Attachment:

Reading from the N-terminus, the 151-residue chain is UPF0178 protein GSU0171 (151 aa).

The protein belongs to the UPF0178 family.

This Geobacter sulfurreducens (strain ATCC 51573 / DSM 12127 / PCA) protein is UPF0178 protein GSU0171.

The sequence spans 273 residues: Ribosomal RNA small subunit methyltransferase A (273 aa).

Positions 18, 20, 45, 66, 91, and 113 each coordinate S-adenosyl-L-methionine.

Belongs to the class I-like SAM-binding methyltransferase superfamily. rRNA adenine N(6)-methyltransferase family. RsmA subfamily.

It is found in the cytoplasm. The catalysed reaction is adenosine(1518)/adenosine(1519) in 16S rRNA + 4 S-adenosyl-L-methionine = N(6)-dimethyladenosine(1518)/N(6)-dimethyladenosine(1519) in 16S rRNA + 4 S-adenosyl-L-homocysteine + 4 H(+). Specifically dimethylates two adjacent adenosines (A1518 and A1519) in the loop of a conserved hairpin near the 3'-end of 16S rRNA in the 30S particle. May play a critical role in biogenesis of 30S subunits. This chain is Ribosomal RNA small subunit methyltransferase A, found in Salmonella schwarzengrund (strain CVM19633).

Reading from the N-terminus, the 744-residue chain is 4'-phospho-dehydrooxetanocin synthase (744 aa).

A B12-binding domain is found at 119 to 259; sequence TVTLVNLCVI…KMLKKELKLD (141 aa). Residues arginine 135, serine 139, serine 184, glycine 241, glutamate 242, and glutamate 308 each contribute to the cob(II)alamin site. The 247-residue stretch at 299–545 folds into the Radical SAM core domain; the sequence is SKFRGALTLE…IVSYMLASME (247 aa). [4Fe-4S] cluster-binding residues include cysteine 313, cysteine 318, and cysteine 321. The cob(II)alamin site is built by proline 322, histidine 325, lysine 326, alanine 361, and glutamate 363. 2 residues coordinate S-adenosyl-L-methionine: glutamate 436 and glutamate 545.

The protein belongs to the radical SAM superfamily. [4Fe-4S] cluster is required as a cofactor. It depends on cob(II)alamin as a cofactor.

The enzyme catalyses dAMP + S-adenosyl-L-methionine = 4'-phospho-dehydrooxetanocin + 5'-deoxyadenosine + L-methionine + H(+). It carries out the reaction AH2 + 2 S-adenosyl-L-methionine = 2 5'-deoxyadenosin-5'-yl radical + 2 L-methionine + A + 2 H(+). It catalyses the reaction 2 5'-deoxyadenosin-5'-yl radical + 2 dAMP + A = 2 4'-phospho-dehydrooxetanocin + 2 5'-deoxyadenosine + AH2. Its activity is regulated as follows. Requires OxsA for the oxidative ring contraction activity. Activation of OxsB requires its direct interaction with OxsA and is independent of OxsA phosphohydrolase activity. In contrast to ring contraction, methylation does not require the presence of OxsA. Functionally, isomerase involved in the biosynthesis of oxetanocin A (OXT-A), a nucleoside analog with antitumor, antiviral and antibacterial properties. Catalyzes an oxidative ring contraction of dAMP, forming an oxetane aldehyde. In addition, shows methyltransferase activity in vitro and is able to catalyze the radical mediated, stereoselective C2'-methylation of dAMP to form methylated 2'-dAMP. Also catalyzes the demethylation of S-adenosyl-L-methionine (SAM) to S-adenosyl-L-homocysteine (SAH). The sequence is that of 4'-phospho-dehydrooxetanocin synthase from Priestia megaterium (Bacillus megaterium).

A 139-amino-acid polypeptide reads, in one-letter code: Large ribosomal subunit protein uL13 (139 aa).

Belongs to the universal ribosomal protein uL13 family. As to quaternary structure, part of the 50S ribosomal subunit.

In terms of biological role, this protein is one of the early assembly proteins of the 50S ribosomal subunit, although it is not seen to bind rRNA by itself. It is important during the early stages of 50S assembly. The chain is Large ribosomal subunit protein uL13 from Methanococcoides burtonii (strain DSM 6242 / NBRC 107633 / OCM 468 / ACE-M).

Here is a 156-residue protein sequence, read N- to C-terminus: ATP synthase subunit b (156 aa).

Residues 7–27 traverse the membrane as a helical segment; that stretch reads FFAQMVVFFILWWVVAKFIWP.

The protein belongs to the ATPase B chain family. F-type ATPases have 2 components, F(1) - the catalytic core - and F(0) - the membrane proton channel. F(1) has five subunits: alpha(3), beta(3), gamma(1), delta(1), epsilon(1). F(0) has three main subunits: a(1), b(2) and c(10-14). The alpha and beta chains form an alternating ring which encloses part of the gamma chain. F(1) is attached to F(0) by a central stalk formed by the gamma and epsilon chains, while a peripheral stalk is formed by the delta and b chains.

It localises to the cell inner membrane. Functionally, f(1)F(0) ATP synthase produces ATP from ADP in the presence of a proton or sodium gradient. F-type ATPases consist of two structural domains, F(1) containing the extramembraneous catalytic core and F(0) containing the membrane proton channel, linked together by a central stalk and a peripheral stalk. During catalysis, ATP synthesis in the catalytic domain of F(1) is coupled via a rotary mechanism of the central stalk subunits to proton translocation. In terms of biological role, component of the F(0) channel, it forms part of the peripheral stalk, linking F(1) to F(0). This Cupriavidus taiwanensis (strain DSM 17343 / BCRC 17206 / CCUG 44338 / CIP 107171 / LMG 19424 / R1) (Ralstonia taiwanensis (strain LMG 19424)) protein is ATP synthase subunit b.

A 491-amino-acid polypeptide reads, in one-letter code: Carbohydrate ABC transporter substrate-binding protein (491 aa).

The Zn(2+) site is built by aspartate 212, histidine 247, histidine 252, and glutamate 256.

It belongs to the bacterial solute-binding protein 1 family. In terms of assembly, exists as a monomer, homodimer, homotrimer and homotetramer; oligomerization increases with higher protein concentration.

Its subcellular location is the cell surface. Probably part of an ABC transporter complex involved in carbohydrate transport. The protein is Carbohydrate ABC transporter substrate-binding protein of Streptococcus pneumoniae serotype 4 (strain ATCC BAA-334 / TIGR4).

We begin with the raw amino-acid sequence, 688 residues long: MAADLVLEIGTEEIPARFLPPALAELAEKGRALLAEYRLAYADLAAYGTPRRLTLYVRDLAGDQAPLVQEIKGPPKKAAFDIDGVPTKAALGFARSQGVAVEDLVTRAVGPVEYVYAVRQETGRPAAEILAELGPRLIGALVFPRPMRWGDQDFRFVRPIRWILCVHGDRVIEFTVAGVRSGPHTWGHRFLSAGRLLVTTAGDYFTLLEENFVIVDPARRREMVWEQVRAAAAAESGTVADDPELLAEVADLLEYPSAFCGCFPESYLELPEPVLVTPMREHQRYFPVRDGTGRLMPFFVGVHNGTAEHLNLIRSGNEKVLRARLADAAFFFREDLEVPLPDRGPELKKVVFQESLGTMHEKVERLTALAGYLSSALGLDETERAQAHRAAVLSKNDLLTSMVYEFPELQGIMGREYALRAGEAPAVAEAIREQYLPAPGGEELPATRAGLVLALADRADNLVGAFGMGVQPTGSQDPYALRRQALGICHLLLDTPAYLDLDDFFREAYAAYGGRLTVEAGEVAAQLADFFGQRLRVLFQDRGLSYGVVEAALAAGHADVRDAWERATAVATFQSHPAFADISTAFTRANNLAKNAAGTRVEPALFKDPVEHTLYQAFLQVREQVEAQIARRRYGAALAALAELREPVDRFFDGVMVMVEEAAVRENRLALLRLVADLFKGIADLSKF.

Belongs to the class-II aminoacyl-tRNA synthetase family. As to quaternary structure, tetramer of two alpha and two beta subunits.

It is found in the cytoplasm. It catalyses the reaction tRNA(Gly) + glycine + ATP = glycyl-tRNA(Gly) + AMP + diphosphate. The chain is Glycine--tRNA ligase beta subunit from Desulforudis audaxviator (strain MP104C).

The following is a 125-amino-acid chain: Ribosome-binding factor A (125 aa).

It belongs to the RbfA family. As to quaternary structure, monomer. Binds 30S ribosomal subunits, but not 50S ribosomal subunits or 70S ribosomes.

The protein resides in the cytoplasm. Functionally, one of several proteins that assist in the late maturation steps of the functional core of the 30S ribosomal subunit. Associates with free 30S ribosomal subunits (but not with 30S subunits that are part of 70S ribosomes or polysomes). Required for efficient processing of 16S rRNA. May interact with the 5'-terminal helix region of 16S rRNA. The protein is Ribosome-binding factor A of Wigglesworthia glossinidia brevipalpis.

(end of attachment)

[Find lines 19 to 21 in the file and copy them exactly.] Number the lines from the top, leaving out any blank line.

A 491-amino-acid polypeptide reads, in one-letter code: Carbohydrate ABC transporter substrate-binding protein (491 aa).

The Zn(2+) site is built by aspartate 212, histidine 247, histidine 252, and glutamate 256.

It belongs to the bacterial solute-binding protein 1 family. In terms of assembly, exists as a monomer, homodimer, homotrimer and homotetramer; oligomerization increases with higher protein concentration.